The Man Who Knew
|The Man Who Knew
Born in 1926, Alan Greenspan was raised in Manhattan by a single mother and immigrant grandparents during the Great Depression, but by quiet force of intellect, rose to become a global financial ‘maestro’. Appointed by Ronald Reagan to Chairman of the Federal Reserve, a post he held for eighteen years, he presided over an unprecedented period of stability and low inflation, was revered by economists, adored by investors and consulted by leaders from Beijing to Frankfurt.
Both data-hound and eligible society bachelor, Greenspan was a man of contradictions.
His great success was to prove the very idea he, an advocate of the Gold standard, doubted: that the discretionary judgements of a money-printing central bank could stabilise an economy. He resigned in 2006, having overseen tumultuous changes in the world’s most powerful economy. Yet when the great crash happened only two years later many blamed him, even though he had warned early on of irrational exuberance in the market place. Sebastian Mallaby brilliantly shows the subtlety and complexity of Alan Greenspan’s legacy. Full of beautifully rendered high-octane political infighting, hard hitting dialogue and stories, The Man Who Knew is superbly researched, enormously gripping and the story of the making of modern finance.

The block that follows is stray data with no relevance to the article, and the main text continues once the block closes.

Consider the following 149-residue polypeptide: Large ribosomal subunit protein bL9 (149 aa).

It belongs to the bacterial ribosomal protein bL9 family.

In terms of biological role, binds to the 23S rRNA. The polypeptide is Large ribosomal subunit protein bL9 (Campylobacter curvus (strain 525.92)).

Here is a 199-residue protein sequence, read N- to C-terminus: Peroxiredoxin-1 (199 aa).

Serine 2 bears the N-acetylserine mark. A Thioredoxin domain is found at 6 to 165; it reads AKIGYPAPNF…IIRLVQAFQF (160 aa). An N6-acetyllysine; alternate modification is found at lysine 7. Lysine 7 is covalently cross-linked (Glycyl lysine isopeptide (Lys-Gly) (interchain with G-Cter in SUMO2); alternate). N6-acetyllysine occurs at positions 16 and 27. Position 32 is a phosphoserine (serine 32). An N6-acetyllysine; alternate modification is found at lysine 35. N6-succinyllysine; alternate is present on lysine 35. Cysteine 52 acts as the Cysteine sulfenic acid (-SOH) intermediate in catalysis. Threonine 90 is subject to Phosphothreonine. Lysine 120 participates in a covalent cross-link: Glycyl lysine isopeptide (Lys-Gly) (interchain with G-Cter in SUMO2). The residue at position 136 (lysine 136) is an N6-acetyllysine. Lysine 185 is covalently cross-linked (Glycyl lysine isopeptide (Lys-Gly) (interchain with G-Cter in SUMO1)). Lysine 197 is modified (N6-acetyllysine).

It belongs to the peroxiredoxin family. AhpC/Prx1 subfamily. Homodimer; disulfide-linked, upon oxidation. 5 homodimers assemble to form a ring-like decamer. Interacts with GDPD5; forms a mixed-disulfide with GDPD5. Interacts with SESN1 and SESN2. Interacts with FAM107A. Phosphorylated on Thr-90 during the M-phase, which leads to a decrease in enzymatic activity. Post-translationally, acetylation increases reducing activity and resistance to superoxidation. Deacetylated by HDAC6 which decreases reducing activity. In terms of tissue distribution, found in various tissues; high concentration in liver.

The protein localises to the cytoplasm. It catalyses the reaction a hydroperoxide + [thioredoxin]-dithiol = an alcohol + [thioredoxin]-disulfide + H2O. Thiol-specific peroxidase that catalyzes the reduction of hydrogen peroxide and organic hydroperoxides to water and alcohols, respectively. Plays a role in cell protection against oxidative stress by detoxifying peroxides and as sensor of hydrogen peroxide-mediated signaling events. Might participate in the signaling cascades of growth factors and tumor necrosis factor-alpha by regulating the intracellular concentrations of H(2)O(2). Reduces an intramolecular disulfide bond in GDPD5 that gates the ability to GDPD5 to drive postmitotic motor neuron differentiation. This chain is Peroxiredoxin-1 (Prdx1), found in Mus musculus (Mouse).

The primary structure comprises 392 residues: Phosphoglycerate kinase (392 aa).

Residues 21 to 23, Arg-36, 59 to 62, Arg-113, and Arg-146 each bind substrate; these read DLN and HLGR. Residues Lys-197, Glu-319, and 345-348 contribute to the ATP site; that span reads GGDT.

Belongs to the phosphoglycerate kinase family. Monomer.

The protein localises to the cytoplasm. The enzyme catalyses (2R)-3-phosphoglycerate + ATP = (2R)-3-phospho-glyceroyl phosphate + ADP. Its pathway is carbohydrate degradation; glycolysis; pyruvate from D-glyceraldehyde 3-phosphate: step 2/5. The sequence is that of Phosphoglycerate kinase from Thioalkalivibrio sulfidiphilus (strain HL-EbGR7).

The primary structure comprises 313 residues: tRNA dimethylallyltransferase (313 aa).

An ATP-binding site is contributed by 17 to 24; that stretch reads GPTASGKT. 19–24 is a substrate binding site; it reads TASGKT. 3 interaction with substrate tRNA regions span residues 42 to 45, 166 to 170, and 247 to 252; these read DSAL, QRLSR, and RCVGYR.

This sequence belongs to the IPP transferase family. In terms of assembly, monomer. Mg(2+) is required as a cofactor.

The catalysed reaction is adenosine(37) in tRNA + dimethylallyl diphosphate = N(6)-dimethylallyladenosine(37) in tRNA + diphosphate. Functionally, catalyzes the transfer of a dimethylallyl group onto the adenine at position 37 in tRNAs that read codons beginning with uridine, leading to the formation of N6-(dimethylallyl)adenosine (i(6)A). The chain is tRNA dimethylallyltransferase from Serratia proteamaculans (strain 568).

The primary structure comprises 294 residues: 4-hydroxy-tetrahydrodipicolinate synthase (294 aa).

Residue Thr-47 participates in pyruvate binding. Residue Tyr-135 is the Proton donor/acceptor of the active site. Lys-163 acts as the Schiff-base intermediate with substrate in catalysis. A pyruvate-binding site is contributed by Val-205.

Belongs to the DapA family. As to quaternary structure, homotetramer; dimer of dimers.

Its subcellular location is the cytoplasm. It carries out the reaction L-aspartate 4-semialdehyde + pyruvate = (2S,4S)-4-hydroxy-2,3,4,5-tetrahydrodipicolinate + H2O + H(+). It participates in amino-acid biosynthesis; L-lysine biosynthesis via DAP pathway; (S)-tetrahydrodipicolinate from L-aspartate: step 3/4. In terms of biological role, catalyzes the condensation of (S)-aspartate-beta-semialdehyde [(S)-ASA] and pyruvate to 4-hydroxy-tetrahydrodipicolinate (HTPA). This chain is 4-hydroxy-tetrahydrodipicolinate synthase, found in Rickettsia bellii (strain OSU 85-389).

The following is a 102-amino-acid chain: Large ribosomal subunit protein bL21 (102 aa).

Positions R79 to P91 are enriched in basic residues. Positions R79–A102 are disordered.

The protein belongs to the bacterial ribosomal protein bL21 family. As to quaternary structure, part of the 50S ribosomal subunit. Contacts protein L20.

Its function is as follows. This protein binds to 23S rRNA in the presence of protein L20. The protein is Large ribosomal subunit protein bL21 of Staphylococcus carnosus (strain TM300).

Reviews, News & Interviews:
A fascinating and balanced study of arguably the most important figure of the post-war global finance scene. Mervyn King
A brilliant account of Alan Greenspan's journey from radical idealogue to politically adept pragmatist, and an excellent analysis of how profound changes within the financial system generated challenges to which that pragmatism was ultimately an inadequate response. A must read. Lord Adair Turner